I never thought at age 28 I’d ask my mom to pick my wedgie – you know, when your underwear bunches up into the most uncomfortable thong you’ve worn in your life. Most mother/daughter relationships don’t involve this kind of closeness. I also never thought at age 28 I’d ask – or even want – my mom of all people to stay at my New York City apartment for a weekend and care for me after going under the knife. Our mother/daughter relationship didn’t always involve this kind of closeness. But, now, thankfully it does – after 15 years of sometimes not speaking to each other, sometimes yelling at each other and sometimes hanging up on each other.
Every horrible thing that came along with my parents’ divorce (which happened when I was 3), wreaked havoc on my relationship with my mom, and for two decades our feelings of resentment ran wilder than sewer rats. But after many hours and dollars sacrificed on counseling to sort out my own issues, as well as a lot of give and take on both ends, we somehow found our way back to each other. Don’t ask me how. I don’t know how. I only know that I thank God every morning that I have a mom for the first time in too many years. Which brings me back to that wedgie, which I needed her to pick because I had limited use of my arms: I had just gotten a breast augmentation – a major life decision I probably wouldn’t have made without her back on my side.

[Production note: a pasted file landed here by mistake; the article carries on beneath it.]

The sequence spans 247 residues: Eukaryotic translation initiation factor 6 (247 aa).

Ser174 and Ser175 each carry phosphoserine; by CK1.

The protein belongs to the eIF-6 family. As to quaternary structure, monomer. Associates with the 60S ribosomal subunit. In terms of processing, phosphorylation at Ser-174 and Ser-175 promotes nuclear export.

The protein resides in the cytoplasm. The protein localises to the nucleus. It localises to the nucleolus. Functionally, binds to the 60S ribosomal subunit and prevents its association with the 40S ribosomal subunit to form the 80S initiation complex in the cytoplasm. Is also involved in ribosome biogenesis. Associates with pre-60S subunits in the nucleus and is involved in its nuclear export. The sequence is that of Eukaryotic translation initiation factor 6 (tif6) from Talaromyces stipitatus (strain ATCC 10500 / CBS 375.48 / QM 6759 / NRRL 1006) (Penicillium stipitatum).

The plastic-surgery idea started when I graduated college and finally accepted that my breasts were finished growing. Correction – when I finally accepted that they never grew past the size they were when I was born. For my 5-foot-8, 125-pound frame, which matched my mother’s almost perfectly, I always wondered why God gave her a womanly chest but forgot mine; I could never ask her because for years most of our phone calls ended with an argument and unexpected dial tone. There were a million reasons I could never get a boob job, I thought. I definitely couldn’t afford it and would never have the time to recover with my journalism career just beginning. Plus, it’s major, painful surgery where a million things could go wrong, and I’ve never been one to take my health for granted so why ever jeopardize that for vanity? And how could I have my dad take care of me afterwards? Despite our very close relationship – I’ve lived with him since I was 14 – this was one of those things I needed my mom for. So, with some help from my dear friend Victoria and all her padded Secrets, I chose my wardrobe carefully and faked a full A-cup, sometimes a B-cup, if I was feeling especially daring. I loved my body, and my boyfriend of five years was the only one seeing the mosquito bite-sized bumps on my chest, and he loved it all, too.